Friday, March 24, 2006

Fed Court: NY Must "HAVA" Plan by April 10!

This is a slightly biased article is from Newsday. I point out the bias in [brackets.]

By MARC HUMBERT, Associated Press Writer
March 23, 2006, 4:29 PM EST

ALBANY, N.Y. -- A federal judge on Thursday ordered New York to come up with a plan by April 10 to comply with provisions of the Help America Vote Act requiring new voting machines the disabled can use this fall.

New York, which has lagged behind ["Lagged behind?" NY was deliberative! (They don't want to go like Ohi0 2004 or Florida 2000)] all other states in complying with the act adopted in the wake of the disputed 2000 presidential election, was sued March 1 by the U.S. Justice Department. It was the first such suit filed by the federal government against a state over non-HAVA compliance.

Thursday's order, from U.S. District Judge Gary Sharpe, also requires the state show him a plan to ensure a centralized, statewide voter registration system. [Whether it actually works or not.]

Lee Daghlian, a spokesman for the state Board of Elections, said the plan to be presented to the judge will likely be an updated version of one the board had been working on with Justice Department officials when the lawsuit was filed.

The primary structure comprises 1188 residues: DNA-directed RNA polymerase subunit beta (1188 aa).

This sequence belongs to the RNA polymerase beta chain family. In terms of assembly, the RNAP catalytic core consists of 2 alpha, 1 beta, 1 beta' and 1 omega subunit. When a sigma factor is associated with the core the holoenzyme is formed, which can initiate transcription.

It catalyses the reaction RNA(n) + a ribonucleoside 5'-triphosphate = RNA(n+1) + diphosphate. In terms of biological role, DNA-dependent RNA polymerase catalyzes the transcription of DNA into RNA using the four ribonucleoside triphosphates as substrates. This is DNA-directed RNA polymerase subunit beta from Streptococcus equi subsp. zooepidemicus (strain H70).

The judge refused to allow several interest groups, including the state League of Women Voters, to intervene in the case. They are worried the state will be forced to move too quickly and be stuck with new voting machines that aren't satisfactory over the long term.

Under HAVA, state officials are looking to replace all of New York's approximately 20,000 lever-action voting machines with high-tech devices. But the state board has said it is not feasible to have new machinery in place everywhere until the 2007 elections.

The federal lawsuit seeks to force the state to have new machinery in place, at least for the disabled, by this fall's elections.

Critics of the lawsuit have said it threatens to force the state and its counties into buying technology that might have to be quickly replaced, ultimately wasting money. The federal government has already given New York $220 million to update its voting system.

"The process is being rushed," said Neal Rosenstein of the New York Public Interest Research Group in the wake of the judge's action Thursday.

Rosenstein said voting rights for disabled people are important but "it's not a huge segment of the population."

Daghlian said the elections board is trying to determine how many disabled voters there are in the state.


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